Tsuruoka Castle was a Japanese Castle in Tsuruoka Yamagata Prefecture. Today only ruins remain of Tsuruoka Castle.
Guide to over 130 Japanese Castles including history, design, architecture, pictures and interactive map. Only one Japanese Castle has UNESCO World Heritage Site status, the recently restored Himeji Castle. Three other castles, along with Himeji Castle, have been declared National Treasures by the Japanese Government: Hikone Castle, Matsumoto Castle and Inuyama Castle.
Japanese castles were frequently constructed in strategic locations to protect important transport routes such as bridges, rivers or ports. Others were built to dominate a landscape and provide a final point of defense. Many Japanese castles were the basis for the development of cities, while others were located in difficult to reach mountain tops.
The most common type of Japanese castle is the Flat Land, that featured one or more moats, plus one or more sets of outer walls, then a raised platform where the inner castle buildings were protected by a series of large stone walls, turrets and donjon or main tower.
Japanese castles really came of age in the 14th century, reaching their peak in 17th century. However by the late 19th century the roll of castles had change. Modern canons of the time could destroy enough from a distance making castles far more vulnerable than they had been in the past. This meant castles were no longer of such great defensive value, however they still represented a symbol of great power over the people of a region, who didn’t have any weapons that could threaten a castle. With most of Japan unified under one relatively recent central government, the remaining castles represented symbols of regional power that could threaten the level of control a distant government could exert. It was during this period the Meiji Restoration, when most castles either had their donjon (main tower) or in some cases almost all stone work disassembled.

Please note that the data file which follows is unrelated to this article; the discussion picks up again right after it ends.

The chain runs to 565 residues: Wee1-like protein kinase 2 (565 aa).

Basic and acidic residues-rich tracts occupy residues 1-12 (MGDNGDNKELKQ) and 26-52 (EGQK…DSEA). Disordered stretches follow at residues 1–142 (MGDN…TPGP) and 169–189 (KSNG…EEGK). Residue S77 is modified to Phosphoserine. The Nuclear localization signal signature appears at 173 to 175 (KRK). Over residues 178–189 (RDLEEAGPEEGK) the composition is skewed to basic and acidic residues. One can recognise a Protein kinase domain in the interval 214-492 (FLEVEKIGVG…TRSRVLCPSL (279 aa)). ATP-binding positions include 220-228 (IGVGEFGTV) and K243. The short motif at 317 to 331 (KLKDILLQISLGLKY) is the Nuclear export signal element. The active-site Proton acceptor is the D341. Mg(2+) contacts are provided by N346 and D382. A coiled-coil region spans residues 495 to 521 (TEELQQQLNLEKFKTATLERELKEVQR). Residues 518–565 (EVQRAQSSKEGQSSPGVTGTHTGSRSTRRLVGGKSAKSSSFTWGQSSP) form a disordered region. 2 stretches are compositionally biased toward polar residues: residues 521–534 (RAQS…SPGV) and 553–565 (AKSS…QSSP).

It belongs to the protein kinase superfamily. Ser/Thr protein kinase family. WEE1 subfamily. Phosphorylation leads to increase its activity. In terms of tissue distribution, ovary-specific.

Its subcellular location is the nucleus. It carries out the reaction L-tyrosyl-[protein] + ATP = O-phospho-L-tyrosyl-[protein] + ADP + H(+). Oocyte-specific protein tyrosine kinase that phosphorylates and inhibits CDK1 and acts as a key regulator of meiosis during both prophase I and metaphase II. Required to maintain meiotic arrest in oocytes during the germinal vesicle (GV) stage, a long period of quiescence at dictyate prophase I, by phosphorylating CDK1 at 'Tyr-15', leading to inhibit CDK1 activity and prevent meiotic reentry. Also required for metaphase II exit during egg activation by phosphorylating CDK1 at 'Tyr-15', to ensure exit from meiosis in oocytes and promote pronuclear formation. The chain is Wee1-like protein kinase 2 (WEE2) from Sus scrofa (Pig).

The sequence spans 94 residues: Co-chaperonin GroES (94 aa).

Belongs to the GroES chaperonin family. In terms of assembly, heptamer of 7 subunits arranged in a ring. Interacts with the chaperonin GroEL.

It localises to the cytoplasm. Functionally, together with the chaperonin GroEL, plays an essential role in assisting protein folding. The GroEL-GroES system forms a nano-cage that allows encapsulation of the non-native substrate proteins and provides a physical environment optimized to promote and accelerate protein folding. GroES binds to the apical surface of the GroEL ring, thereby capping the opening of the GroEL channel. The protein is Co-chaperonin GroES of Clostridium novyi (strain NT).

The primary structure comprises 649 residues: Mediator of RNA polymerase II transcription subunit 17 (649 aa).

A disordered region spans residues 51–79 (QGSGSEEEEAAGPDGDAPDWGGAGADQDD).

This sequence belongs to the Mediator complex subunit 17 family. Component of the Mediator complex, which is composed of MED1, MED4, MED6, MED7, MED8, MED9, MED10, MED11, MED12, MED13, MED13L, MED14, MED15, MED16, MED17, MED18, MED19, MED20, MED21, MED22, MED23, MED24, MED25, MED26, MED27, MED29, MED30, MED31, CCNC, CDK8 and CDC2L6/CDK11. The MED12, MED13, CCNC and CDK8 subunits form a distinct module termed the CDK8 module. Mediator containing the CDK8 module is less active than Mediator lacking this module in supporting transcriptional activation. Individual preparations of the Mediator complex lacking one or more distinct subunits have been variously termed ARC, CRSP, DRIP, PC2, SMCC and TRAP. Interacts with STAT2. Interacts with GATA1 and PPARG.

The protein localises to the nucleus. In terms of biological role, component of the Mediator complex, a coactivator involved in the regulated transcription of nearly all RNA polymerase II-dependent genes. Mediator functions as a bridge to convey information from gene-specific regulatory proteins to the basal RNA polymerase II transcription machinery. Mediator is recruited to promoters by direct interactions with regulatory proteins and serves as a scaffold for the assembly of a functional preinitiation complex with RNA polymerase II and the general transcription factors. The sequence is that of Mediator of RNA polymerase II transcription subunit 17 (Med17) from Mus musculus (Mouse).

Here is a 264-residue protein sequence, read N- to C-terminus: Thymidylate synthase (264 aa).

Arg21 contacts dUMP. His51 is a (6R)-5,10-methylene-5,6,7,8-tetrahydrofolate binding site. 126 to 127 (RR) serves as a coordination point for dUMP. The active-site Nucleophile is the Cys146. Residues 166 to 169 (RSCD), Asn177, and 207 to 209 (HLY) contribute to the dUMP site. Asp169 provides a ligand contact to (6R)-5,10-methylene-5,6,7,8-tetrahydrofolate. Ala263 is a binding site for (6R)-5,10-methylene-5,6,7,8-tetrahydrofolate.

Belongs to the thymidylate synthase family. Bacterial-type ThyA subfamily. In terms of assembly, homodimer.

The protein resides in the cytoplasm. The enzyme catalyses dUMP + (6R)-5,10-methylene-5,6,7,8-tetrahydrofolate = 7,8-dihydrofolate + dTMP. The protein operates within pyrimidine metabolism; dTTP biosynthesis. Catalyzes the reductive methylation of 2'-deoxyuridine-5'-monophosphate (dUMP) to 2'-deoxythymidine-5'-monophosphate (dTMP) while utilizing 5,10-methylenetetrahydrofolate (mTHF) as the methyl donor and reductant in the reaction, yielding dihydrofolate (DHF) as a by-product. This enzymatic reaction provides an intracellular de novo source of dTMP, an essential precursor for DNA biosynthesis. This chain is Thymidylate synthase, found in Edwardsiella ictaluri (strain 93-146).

Kaminoyama Castle, also known as Tsukioka Castle, is a hilltop style Japanese Castle in the city of Kaminoyama Yamagata Prefecture . Kaminoyama Castle was constructed by Buei Yoshitada of Mogami Clan in 1535 to provide protection to the clan’s southern border. Kaminoyama Castle played a key role in the battles read more
Hagi Castle, also known as Shizuki Castle, is a flatland style Japanese Castle in the city of Hagi Yamaguchi Prefecture. While Hagi Castle was a flatland style castle, it was in many respects also a hilltop style castle as it had a turret part way up the mountain behind the read more
Iwakuni Castle was a Japanese Castle in Iwakuni Yamaguchi Prefecture which was completed in 1608, only to be dismantled in 1615 as part of the Tokugawa Shogun ate order of “One Castle Per Province”. Today there is modern reconstruction of Iwakuni Castle.
Kofu Castle, also known as Maizuru Castle, is a hilltop style Japanese Castle in Kofu Yamanashi Prefecture. In 1583, after Toyotomi Hideyoshi unified Japan he ordered the construction of Kofu Castle. The construction of Kofu Castle was completed by Asano Nagamasa (Toyotomi’s brother-in-law) and Nagamasa’s son. After the Battle of read more